I wanted to greet people this week with a Happy Ash Wednesday, or even a Happy Lent. But the word “happy” jars slightly when linked to Lent in the same way perhaps that the word “Good” always feels slightly at odds with Friday.

Is there such a thing, or could or should there be such a thing as a Happy Lent? And this year with this the sudden and devastating war in Ukraine the self examination and reflection that Lent requires as individuals seems morphed by the bigger global challenge of this war in Europe.

Lent is a time of wilderness and it should be both deeply challenging on a personal and community level. Lent is a call to prayer for others and the world. Lent is a call to fast, so that we can know the physical hunger that is a daily occurrence for so many in this world. Lent is a time of giving, tithing, when something that belongs to an individual is given over to be shared among many in community. Lent is a time for repair and healing, a chance to be brave and make amends where that is needed and necessary.

Lent is in all these things a call for us as individuals to reflect on the purposes of our own hearts, and try and realign then to the greater needs and purposes of how God wants the world to be. It is a giving over, a spilling over, from the individual little boxes that we inhabit so that we might be connected to others. It is ultimately about a conversion of the heart.

This week as we begin Lent there are a variety of ways we can worship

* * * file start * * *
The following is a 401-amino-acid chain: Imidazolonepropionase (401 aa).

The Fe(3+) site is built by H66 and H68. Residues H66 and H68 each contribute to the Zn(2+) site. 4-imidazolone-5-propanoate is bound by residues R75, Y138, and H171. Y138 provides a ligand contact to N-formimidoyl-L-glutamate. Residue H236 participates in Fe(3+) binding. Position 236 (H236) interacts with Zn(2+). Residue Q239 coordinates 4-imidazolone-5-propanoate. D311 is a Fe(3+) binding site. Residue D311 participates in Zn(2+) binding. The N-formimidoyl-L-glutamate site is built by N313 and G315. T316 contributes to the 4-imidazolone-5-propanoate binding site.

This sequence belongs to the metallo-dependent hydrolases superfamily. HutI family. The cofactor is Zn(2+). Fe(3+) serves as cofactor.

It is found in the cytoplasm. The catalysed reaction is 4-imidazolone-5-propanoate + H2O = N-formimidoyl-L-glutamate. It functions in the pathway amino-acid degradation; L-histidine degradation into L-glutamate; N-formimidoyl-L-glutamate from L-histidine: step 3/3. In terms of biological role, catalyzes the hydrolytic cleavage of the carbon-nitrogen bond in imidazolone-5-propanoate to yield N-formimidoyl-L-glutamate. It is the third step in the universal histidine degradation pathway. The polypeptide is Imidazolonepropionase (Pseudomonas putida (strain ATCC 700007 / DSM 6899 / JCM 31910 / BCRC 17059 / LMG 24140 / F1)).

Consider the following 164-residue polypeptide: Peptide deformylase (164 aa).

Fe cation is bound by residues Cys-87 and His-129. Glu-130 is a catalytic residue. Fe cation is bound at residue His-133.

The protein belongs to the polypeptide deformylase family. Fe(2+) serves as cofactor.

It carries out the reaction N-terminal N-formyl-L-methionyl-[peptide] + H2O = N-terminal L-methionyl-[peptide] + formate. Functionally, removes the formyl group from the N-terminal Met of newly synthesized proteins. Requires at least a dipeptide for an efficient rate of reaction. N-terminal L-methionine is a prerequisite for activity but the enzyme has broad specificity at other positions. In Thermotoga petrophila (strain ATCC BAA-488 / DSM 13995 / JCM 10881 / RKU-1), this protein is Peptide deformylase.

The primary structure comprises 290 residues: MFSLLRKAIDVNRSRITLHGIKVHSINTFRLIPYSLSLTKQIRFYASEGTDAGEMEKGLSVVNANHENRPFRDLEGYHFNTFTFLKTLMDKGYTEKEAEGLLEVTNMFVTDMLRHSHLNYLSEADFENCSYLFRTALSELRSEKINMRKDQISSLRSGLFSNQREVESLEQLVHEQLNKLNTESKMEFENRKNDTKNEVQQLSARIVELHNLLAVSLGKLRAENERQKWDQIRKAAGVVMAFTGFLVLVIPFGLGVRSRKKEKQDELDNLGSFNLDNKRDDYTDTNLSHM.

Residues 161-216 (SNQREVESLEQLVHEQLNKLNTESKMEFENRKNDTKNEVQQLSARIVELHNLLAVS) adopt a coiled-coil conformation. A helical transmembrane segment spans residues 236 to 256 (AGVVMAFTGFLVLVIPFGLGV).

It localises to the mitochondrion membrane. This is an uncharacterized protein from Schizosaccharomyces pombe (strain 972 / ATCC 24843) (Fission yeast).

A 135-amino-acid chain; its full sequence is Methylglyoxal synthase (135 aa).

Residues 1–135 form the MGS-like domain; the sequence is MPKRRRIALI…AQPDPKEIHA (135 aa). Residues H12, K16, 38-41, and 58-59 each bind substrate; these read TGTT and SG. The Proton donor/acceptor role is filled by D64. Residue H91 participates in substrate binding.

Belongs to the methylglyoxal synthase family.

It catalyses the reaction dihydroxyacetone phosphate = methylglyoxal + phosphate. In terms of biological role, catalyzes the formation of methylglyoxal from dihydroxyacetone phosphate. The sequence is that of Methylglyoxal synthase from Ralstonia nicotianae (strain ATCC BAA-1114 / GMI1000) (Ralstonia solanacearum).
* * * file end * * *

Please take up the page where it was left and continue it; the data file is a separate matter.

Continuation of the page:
10am – St Marys – Open Church – Looking at Lent through the theme of forgiveness

10.30am – All Saints – A Holy Communion with Hymns and Junior Church

6.30pm – St Marys – Sung Evensong with Sermon

During the week the Living in Love and Faith course start at All Saints on a Tuesday at 2pm and St Marys on a Wednesday at 7.30pm in the evening. Please let Revd Lizzie know at this stage if you are wanting to join one of these groups as there are still spaces left in both. Groups are also being held at St Anne’s and Easton Christian Gamily Centre as well as one online course. Please email admin@citydeanery.co.uk to book a space.

If you wish to make donations to charities that are currently collecting for the crisis in Ukraine then amongst others there are the below charities that have launched emergency appeals.

The British Red Cross The British Red Cross |Médecins Sans Frontières | MSF British-Ukranian Aid are helping the injured (britishukrainianaid.org)

I want to leave with you a picture that I am going to reflect on this Sunday, it is mentioned in the foreword of the Lent Reflections Book 2022. It is a painting by Pieter Bruegel the Elder (1559) called “The Fight between Carnival and Lent”. It has so much going on in it, including the fight on pulled trolleys between Lady Lent and Carnival, a possibly allegory for the internal conflicts that we all bear in different ways.

Week Beginning 27/2/22

When you hear of wars and rumours of wars, do not be alarmed; this must take place, but the end is still to come. For nation will rise against nation, and kingdom against kingdom; there will be earthquakes in various places; there will be famines. This is but the beginning of the birth pangs